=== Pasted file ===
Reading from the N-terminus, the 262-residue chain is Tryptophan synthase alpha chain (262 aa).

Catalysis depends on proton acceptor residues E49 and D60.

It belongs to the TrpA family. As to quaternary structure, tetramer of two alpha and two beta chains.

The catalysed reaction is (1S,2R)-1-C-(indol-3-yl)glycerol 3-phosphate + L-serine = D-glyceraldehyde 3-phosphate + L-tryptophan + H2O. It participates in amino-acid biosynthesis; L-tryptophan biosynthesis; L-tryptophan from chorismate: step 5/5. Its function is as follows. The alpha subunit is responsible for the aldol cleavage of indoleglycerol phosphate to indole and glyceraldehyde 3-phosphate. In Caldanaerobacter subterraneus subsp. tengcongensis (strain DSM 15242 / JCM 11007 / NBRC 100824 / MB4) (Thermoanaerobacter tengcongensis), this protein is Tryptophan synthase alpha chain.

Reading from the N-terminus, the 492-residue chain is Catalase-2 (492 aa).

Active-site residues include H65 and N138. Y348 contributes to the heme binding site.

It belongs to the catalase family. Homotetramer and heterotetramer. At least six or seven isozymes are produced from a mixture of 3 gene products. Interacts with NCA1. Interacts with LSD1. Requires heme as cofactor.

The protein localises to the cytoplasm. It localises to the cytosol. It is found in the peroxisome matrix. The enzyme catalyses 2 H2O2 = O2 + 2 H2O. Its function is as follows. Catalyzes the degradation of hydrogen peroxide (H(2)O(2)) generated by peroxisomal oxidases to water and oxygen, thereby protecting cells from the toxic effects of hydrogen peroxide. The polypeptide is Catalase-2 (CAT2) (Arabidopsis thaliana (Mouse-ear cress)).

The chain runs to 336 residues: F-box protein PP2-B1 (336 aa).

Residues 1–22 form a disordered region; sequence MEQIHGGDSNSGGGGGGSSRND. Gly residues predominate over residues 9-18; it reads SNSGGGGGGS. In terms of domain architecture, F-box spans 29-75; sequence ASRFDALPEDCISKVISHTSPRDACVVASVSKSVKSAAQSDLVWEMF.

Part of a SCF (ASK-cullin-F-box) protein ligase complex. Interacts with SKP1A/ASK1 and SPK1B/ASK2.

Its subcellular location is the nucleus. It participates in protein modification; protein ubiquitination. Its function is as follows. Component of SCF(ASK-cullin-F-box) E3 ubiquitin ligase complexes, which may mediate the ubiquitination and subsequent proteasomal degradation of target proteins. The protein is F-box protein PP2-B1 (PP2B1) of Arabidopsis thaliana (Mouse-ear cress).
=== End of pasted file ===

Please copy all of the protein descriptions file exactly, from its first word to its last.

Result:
Reading from the N-terminus, the 262-residue chain is Tryptophan synthase alpha chain (262 aa).

Catalysis depends on proton acceptor residues E49 and D60.

It belongs to the TrpA family. As to quaternary structure, tetramer of two alpha and two beta chains.

The catalysed reaction is (1S,2R)-1-C-(indol-3-yl)glycerol 3-phosphate + L-serine = D-glyceraldehyde 3-phosphate + L-tryptophan + H2O. It participates in amino-acid biosynthesis; L-tryptophan biosynthesis; L-tryptophan from chorismate: step 5/5. Its function is as follows. The alpha subunit is responsible for the aldol cleavage of indoleglycerol phosphate to indole and glyceraldehyde 3-phosphate. In Caldanaerobacter subterraneus subsp. tengcongensis (strain DSM 15242 / JCM 11007 / NBRC 100824 / MB4) (Thermoanaerobacter tengcongensis), this protein is Tryptophan synthase alpha chain.

Reading from the N-terminus, the 492-residue chain is Catalase-2 (492 aa).

Active-site residues include H65 and N138. Y348 contributes to the heme binding site.

It belongs to the catalase family. Homotetramer and heterotetramer. At least six or seven isozymes are produced from a mixture of 3 gene products. Interacts with NCA1. Interacts with LSD1. Requires heme as cofactor.

The protein localises to the cytoplasm. It localises to the cytosol. It is found in the peroxisome matrix. The enzyme catalyses 2 H2O2 = O2 + 2 H2O. Its function is as follows. Catalyzes the degradation of hydrogen peroxide (H(2)O(2)) generated by peroxisomal oxidases to water and oxygen, thereby protecting cells from the toxic effects of hydrogen peroxide. The polypeptide is Catalase-2 (CAT2) (Arabidopsis thaliana (Mouse-ear cress)).

The chain runs to 336 residues: F-box protein PP2-B1 (336 aa).

Residues 1–22 form a disordered region; sequence MEQIHGGDSNSGGGGGGSSRND. Gly residues predominate over residues 9-18; it reads SNSGGGGGGS. In terms of domain architecture, F-box spans 29-75; sequence ASRFDALPEDCISKVISHTSPRDACVVASVSKSVKSAAQSDLVWEMF.

Part of a SCF (ASK-cullin-F-box) protein ligase complex. Interacts with SKP1A/ASK1 and SPK1B/ASK2.

Its subcellular location is the nucleus. It participates in protein modification; protein ubiquitination. Its function is as follows. Component of SCF(ASK-cullin-F-box) E3 ubiquitin ligase complexes, which may mediate the ubiquitination and subsequent proteasomal degradation of target proteins. The protein is F-box protein PP2-B1 (PP2B1) of Arabidopsis thaliana (Mouse-ear cress).